A growing trend in college admissions is to find out if a prospective student has a criminal background. This has come about after increasing instances of campus violence, a number that have been highly publicized. In an effort to quell anxiety on the part of prospective students, parents and others, many colleges have begun to inquire into prospective students’ criminal pasts.
A 2010 study by the Center for Community Alternatives in collaboration with the American Association of Collegiate Registrars and Admissions Officers (AACRAO) explored the use of criminal history screening in college admissions. It found that 66 percent of colleges that responded collect criminal justice information, and that these were more likely private schools and four-year schools.
Typically, a school uses one of two ways to find out if a prospective student has a criminal record: through self-disclosure (by far the most common method) and by using criminal background checks. The above study reported that colleges varied in what they did with the information they collected. Some used the information, others did not. Other than denied entrance, the most common restriction placed on students with criminal records is to prohibit them from living in campus housing.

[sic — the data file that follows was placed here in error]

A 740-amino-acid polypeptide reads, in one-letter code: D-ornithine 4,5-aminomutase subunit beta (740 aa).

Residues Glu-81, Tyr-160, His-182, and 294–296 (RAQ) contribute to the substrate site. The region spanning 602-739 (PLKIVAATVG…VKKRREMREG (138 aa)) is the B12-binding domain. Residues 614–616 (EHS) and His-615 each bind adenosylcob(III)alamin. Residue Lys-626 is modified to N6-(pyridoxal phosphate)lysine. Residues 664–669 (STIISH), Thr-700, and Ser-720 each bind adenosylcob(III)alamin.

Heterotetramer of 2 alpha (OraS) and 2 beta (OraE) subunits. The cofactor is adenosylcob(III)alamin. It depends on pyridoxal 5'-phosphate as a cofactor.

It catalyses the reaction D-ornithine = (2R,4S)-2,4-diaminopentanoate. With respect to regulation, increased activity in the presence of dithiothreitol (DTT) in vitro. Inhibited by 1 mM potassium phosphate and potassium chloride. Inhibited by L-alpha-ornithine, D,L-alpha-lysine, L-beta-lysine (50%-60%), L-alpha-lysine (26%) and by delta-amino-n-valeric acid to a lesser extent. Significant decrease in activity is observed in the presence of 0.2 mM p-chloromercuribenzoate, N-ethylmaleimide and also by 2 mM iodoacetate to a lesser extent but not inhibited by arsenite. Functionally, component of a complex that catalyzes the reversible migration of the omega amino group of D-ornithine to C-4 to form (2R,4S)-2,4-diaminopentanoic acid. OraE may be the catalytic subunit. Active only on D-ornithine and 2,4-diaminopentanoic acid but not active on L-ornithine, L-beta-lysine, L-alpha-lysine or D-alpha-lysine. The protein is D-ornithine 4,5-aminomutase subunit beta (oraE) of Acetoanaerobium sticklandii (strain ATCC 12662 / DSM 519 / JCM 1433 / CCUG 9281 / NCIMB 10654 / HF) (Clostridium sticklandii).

Like most issues, there are those for and against using criminal background checks for students. Proponents believe that not admitting people with a history of violence and criminal activity will keep campuses safer. Those against claim that background checks or self-disclosure are barriers to higher education.
To read more about this issue, read our blog posted April 23, 2013, Research in the News: Does Asking College Applicants about Their Criminal History Reduce Campus Crime?
VerifyStudents is a product of Corporate Screening Services, an accredited nationwide background screening provider.